Protecting your skin from the sun is important — but don’t forget about your eyes! Dr. Shannon Bligdon, an optometrist at Mass. Eye and Ear, explains why sunglasses are more than your favorite summer accessory.
Most people are aware of the harmful effects that the sun’s ultraviolet (UV) rays can have on the skin. But did you know that they can do just as much damage to your eyes?
According to Shannon Bligdon, OD, an optometrist at Mass. Eye and Ear, sunglasses are more than a favorite summer accessory – they are often the first line of defense for your eyes against the sun’s harmful rays.
Wear Them Early and Often — And Set a Good Example for Your Kids
Just about everyone should get into the habit of always leaving home with their shades – including the kids.
“Starting the habit of leaving the house with sunglasses regularly when you’re young will promote good eye health and awareness in the future,” Dr. Bligdon said.
And wearing sunglasses is especially important if you live in areas where people are exposed to higher amounts of UV light.
People who live closer to the equator or at higher altitudes are typically in closer contact with stronger UV light rays, due to their proximity to the sun.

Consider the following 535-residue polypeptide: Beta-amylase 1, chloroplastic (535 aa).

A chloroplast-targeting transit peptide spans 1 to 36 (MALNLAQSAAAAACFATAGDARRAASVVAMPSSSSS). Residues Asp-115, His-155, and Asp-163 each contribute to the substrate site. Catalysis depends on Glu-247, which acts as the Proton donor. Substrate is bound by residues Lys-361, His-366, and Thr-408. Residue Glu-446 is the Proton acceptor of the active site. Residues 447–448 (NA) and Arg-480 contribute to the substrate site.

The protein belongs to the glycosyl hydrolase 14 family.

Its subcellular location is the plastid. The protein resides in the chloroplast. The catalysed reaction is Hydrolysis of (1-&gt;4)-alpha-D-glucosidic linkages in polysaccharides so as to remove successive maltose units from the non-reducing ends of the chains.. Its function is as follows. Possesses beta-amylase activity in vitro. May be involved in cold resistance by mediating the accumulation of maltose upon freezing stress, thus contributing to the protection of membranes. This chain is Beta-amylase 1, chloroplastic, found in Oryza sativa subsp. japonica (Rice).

By starting at a young age and wearing them in all kinds of conditions – including snowstorms and even on overcast days – you and your kids can take small steps to prevent the quick progression of certain eye diseases.
Select the Right Frames for Optimal Protection
When it comes to choosing the right pair of sunglasses, Dr. Bligdon says, “bigger can be better.” This is because UV rays are coming at you from all angles, including above, below and from the sides, and bigger sunglasses will provide more protection to your eyes.
“Although celebrities are now wearing smaller, more stylish sunglasses, those aren’t ideal for coverage or protection,” she said.
Your frames should also have 99-100 percent UVA and UVB protection (often noted by a small sticker or description on their packaging).
Prevent Future Eye Issues
Extended exposure to the sun has been linked to chronic eye conditions, like cataracts and macular degeneration. Although sunglasses can’t fully prevent someone from developing cataracts or macular degeneration, Dr. Bligdon says “reducing your exposure to UV light can certainly help lower that risk.”
A more acute problem people can encounter from exposure to UV rays is pinguecula – a small growth that forms on the white part of the eye. While mostly a cosmetic issue, it can cause symptoms of dry eyes and discomfort (in this case, consult an optometrist for treatment).
Whether you are five years old or 50 years old, sitting on the beach on an overcast day or skiing on a sunny winter’s day, always make sure to protect your eyes from the sun’s strong UV rays by wearing sunglasses.
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